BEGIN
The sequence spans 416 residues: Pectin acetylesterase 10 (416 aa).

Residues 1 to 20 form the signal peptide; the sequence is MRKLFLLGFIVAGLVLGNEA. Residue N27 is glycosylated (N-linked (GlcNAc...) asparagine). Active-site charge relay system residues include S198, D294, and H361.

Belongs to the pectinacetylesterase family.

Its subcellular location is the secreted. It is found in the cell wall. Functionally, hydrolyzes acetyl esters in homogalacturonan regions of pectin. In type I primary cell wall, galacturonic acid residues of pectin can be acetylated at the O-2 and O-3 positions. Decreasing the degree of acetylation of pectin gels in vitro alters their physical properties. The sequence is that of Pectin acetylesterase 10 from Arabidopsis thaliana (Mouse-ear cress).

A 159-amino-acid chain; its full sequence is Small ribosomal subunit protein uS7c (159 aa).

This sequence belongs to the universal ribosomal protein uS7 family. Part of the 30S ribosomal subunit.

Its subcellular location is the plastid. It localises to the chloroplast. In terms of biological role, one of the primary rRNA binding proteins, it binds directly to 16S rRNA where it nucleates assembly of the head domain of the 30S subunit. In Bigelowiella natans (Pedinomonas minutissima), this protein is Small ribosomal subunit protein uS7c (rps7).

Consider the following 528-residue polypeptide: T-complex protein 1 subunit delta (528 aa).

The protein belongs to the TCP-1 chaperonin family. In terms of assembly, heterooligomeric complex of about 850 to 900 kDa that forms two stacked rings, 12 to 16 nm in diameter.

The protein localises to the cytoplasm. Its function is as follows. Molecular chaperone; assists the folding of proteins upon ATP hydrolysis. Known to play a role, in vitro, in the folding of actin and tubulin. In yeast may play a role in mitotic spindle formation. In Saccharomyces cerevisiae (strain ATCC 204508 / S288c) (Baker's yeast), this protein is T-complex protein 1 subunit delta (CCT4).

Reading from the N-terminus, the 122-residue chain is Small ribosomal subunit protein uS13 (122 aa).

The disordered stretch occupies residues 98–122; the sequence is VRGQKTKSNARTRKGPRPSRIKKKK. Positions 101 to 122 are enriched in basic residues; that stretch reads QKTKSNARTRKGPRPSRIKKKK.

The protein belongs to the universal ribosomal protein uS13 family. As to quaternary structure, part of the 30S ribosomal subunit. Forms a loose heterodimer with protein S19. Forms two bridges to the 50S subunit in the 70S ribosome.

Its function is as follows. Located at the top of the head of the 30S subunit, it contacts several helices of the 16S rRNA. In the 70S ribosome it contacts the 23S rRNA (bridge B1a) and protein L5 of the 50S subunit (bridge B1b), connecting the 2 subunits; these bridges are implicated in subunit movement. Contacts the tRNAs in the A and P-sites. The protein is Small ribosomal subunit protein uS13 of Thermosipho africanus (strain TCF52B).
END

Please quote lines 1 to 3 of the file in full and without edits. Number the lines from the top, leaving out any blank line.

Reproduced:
The sequence spans 416 residues: Pectin acetylesterase 10 (416 aa).

Residues 1 to 20 form the signal peptide; the sequence is MRKLFLLGFIVAGLVLGNEA. Residue N27 is glycosylated (N-linked (GlcNAc...) asparagine). Active-site charge relay system residues include S198, D294, and H361.

Belongs to the pectinacetylesterase family.